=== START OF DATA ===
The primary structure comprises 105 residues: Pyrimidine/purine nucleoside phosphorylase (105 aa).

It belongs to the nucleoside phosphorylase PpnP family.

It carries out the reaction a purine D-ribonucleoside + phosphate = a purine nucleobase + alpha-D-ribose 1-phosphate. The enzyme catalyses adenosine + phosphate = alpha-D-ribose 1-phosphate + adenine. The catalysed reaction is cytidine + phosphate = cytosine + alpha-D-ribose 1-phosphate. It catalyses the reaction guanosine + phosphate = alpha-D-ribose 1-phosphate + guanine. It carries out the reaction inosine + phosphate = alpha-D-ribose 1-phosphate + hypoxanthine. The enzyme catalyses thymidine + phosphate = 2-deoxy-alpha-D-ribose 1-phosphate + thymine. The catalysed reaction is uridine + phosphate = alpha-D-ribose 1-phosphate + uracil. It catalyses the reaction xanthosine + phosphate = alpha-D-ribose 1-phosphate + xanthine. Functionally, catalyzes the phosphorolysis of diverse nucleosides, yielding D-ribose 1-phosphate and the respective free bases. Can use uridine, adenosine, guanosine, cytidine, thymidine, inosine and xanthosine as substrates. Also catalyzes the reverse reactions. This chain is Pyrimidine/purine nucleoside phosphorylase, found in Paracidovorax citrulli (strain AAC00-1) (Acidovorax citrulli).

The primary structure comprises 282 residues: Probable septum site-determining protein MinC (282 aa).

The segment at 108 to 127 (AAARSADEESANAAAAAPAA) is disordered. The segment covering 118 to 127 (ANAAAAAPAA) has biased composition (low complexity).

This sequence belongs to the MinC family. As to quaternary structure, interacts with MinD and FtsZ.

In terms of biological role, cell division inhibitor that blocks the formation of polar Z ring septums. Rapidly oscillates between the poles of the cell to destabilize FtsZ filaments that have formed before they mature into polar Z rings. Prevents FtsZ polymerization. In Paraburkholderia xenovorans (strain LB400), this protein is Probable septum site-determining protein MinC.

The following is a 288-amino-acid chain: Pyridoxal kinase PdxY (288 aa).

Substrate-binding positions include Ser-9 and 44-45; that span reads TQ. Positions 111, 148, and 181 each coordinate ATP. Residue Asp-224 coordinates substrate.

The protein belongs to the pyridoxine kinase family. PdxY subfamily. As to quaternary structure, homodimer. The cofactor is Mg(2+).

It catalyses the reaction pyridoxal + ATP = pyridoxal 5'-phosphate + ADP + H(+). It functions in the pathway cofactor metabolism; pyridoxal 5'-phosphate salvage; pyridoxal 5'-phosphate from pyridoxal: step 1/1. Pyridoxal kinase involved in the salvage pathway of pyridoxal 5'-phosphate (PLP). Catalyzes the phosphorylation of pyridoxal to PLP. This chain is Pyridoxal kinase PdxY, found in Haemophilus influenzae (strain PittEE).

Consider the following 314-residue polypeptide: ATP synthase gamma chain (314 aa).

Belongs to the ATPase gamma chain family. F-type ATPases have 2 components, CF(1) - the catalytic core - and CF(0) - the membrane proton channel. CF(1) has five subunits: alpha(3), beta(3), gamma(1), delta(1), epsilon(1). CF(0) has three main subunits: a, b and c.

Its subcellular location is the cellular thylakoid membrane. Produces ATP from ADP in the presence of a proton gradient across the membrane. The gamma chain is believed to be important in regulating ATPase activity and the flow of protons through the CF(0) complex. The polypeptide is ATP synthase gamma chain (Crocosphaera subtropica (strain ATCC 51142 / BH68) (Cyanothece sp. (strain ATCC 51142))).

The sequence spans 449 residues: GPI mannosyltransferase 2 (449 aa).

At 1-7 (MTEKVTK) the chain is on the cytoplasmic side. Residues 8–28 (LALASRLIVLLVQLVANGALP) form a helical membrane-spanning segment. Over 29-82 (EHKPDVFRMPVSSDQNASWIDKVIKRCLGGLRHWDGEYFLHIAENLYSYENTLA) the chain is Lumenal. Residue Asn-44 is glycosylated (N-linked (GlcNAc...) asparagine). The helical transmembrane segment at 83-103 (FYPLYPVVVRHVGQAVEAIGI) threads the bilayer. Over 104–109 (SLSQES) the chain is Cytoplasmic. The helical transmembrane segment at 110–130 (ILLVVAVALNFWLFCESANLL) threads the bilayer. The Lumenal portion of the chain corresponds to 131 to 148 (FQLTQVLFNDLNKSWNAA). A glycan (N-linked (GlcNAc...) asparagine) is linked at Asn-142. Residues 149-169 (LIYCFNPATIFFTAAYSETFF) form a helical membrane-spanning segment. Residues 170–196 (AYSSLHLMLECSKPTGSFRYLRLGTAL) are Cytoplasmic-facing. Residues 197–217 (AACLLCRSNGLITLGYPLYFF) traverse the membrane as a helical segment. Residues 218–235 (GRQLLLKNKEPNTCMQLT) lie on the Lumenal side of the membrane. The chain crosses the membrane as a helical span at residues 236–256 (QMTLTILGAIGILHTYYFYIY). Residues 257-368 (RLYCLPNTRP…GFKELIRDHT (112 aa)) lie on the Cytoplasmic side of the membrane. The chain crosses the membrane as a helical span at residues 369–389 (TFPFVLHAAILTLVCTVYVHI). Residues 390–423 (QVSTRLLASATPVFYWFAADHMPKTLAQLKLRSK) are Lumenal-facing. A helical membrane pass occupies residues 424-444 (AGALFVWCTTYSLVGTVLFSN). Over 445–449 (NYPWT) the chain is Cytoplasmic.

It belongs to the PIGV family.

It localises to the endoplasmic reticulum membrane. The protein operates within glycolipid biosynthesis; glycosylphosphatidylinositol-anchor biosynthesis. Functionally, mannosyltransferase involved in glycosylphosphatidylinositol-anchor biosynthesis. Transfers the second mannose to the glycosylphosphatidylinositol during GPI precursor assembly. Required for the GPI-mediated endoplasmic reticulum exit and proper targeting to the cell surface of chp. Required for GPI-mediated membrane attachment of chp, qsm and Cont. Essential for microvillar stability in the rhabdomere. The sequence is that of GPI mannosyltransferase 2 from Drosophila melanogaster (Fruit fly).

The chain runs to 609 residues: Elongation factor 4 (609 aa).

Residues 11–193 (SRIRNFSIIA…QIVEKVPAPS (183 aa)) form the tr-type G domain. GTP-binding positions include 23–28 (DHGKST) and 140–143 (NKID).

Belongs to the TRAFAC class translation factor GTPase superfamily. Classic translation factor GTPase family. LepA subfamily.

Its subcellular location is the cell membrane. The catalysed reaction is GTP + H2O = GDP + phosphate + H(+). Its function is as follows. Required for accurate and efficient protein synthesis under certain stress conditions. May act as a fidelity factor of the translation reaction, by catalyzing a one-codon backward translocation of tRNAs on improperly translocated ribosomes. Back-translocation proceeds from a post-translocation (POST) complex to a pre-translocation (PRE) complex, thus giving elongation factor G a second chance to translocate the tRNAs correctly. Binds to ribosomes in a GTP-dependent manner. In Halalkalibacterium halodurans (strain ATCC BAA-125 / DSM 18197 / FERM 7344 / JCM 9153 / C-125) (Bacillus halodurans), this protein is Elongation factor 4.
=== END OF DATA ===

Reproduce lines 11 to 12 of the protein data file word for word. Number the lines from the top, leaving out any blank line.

It catalyses the reaction pyridoxal + ATP = pyridoxal 5'-phosphate + ADP + H(+). It functions in the pathway cofactor metabolism; pyridoxal 5'-phosphate salvage; pyridoxal 5'-phosphate from pyridoxal: step 1/1. Pyridoxal kinase involved in the salvage pathway of pyridoxal 5'-phosphate (PLP). Catalyzes the phosphorylation of pyridoxal to PLP. This chain is Pyridoxal kinase PdxY, found in Haemophilus influenzae (strain PittEE).

Consider the following 314-residue polypeptide: ATP synthase gamma chain (314 aa).